For the transformer class, we pass an instance of our Scrubber, which implements the required RewriteFunction interface in its apply() method:

public static class Scrubber implements RewriteFunction<JsonNode,JsonNode> {
    // ... fields and constructor omitted
    public Publisher<JsonNode> apply(ServerWebExchange t, JsonNode u) {
        return Mono.just(scrubRecursively(u));
    // ... scrub implementation omitted

The first argument passed to apply() is the current ServerWebExchange, which gives us access to the request processing context so far. We won’t use it here, but it’s good to know we have this capability. The next argument is the received body, already converted to the informed in-class.

The expected return is a Publisher of instances of the informed out-class. So, as long we don’t do any kind of blocking I/O operation, we can do some complex work inside the rewrite function.

3.3. Scrubber Implementation

So, now that we know the contract for a rewrite function, let’s finally implement our scrubber logic. Here, we’ll assume that payloads are relatively small, so we don’t have to worry about the memory requirements to store the received object.

Its implementation just walks recursively over all nodes, looking for attributes that match the configured pattern and replacing the corresponding value for the mask:

public static class Scrubber implements RewriteFunction<JsonNode,JsonNode> {
    // ... fields and constructor omitted
    private JsonNode scrubRecursively(JsonNode u) {
        if ( !u.isContainerNode()) {
            return u;
        if (u.isObject()) {
            ObjectNode node = (ObjectNode)u;
            node.fields().forEachRemaining((f) -> {
                if ( fields.matcher(f.getKey()).matches() && f.getValue().isTextual()) {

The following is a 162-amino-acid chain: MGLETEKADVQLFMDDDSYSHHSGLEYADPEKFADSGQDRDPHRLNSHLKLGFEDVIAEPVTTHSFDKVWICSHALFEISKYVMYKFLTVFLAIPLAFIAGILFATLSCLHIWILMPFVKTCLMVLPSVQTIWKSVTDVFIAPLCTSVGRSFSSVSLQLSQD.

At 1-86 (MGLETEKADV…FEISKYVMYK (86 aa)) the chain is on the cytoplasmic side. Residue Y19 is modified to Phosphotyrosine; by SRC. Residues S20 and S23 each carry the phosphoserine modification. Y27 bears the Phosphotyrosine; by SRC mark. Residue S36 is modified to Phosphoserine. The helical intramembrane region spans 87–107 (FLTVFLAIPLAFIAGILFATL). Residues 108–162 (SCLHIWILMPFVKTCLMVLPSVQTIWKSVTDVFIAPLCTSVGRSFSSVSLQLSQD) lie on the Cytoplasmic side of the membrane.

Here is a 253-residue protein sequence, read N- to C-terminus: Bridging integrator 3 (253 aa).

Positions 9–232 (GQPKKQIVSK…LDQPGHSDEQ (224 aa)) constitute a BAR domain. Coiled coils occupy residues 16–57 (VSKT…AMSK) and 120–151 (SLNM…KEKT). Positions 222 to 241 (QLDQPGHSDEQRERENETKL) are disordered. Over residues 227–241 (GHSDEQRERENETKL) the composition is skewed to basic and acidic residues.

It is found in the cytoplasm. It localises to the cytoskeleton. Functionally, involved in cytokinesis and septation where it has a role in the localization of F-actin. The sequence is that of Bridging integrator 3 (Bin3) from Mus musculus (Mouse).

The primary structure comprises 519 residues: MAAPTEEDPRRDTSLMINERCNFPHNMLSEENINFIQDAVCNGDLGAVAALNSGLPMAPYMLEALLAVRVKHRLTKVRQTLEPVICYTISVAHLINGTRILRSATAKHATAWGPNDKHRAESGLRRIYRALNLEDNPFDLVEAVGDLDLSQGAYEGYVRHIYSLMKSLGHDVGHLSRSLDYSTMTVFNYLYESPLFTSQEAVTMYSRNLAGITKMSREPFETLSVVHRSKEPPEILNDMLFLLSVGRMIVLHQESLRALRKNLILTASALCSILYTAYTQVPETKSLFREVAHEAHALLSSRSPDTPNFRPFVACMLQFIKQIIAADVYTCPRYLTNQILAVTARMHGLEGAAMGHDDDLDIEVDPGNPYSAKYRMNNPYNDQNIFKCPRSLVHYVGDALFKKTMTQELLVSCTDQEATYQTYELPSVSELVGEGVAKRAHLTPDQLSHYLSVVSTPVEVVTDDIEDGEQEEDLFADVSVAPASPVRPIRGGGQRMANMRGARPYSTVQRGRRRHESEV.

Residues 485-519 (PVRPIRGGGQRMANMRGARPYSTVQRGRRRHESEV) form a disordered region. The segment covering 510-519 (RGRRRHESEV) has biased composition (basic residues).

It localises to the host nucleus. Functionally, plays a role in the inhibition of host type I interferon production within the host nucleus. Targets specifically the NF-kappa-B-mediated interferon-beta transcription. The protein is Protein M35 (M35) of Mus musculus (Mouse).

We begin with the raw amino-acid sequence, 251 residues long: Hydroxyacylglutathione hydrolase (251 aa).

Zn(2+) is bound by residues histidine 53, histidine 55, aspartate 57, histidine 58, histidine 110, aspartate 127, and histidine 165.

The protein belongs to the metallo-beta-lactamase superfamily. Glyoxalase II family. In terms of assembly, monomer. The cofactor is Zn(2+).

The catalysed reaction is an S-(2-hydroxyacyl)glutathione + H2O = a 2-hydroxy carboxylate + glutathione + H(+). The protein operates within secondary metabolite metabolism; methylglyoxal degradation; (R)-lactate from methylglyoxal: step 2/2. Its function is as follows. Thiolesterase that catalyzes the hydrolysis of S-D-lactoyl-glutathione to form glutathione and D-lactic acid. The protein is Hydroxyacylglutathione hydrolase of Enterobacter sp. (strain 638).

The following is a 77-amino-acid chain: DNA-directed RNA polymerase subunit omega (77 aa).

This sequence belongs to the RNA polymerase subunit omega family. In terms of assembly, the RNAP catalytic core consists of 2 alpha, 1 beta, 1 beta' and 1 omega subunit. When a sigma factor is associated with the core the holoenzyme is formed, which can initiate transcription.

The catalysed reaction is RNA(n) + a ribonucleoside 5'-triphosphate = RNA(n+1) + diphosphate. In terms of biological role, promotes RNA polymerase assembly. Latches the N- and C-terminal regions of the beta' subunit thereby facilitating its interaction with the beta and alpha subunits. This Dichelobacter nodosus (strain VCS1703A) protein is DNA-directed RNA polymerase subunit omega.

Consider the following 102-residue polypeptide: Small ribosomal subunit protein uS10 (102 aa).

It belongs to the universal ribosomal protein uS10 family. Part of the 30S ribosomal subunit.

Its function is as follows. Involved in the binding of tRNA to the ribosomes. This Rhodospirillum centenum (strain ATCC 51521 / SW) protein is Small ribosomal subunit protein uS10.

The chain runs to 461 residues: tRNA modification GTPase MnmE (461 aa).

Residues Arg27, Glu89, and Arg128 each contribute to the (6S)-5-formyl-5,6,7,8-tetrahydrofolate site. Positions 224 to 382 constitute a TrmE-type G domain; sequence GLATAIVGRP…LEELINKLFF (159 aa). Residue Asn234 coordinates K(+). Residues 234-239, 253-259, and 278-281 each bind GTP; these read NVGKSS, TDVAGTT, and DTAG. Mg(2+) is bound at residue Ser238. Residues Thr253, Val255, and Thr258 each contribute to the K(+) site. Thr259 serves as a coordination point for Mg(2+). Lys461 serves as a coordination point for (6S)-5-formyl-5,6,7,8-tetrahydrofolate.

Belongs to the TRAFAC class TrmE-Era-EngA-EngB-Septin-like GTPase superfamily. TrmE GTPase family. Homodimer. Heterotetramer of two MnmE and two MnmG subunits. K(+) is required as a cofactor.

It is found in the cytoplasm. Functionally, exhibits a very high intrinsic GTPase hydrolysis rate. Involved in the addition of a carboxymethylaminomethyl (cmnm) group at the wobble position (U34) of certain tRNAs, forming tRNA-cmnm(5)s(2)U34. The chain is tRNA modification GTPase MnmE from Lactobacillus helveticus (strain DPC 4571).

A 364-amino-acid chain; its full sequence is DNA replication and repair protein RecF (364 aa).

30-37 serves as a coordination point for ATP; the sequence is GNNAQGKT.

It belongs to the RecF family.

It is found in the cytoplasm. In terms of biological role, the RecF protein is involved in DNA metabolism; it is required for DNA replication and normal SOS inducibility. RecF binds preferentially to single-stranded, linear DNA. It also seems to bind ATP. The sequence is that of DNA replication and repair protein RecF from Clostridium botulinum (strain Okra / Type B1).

else {
        else if (u.isArray()) {
            ArrayNode array = (ArrayNode)u;
            for ( int i = 0 ; i < array.size() ; i++ ) {
                array.set(i, scrubRecursively(array.get(i)));
        return u;

4. Testing

We’ve included two tests in the example code: a simple unit test and an integration one. The first is just a regular JUnit test used as a sanity check for the scrubber. The integration test is more interesting as it illustrates useful techniques in the context of SCG development.

Firstly, there’s the issue of providing an actual backend where messages can be sent. One possibility is to use an external tool like Postman or equivalent, which poses some issues for typical CI/CD scenarios. Instead, we’ll use JDK’s little-known HttpServer class, which implements a simple HTTP server.

public HttpServer mockServer() throws IOException {
    HttpServer server = HttpServer.create(new InetSocketAddress(0),0);
    server.createContext("/customer", (exchange) -> {
        exchange.getResponseHeaders().set("Content-Type", "application/json");
        byte[] response = JSON_WITH_FIELDS_TO_SCRUB.getBytes("UTF-8");
    return server;

This server will handle the request at /customer and return a fixed JSON response used in our tests. Notice that the returned server is already started and will listen to incoming requests at a random port. We’re also instructing the server to create a new default Executor to manage threads used to handle requests

Secondly, we programmatically create a route @Bean that includes our filter. This is equivalent to building a route using configuration properties but allows us to have full control of all aspects of the test route:

public RouteLocator scrubSsnRoute(
  RouteLocatorBuilder builder, 
  ScrubResponseGatewayFilterFactory scrubFilterFactory, 
  SetPathGatewayFilterFactory pathFilterFactory, 
  HttpServer server) {
    int mockServerPort = server.getAddress().getPort();
    ScrubResponseGatewayFilterFactory.Config config = new ScrubResponseGatewayFilterFactory.Config();
    SetPathGatewayFilterFactory.Config pathConfig = new SetPathGatewayFilterFactory.Config();
    return builder.routes()
         r -> r.path("/scrub")
              f -> f
           .uri("http://localhost:" + mockServerPort ))

Finally, with those beans now part of a @TestConfiguration, we can inject them into the actual test, together with a WebTestClient. The actual test uses this WebTestClient to drive both the spun SCG and the backend:

public void givenRequestToScrubRoute_thenResponseScrubbed() {

5. Conclusion

In this article, we’ve shown how to access the response body of a backend service and modify it using the Spring Cloud Gateway library. As usual, all code is available over on GitHub.

Course – LS – All

Get started with Spring and Spring Boot, through the Learn Spring course:

res – Microservices (eBook) (cat=Cloud/Spring Cloud)
Comments are closed on this article!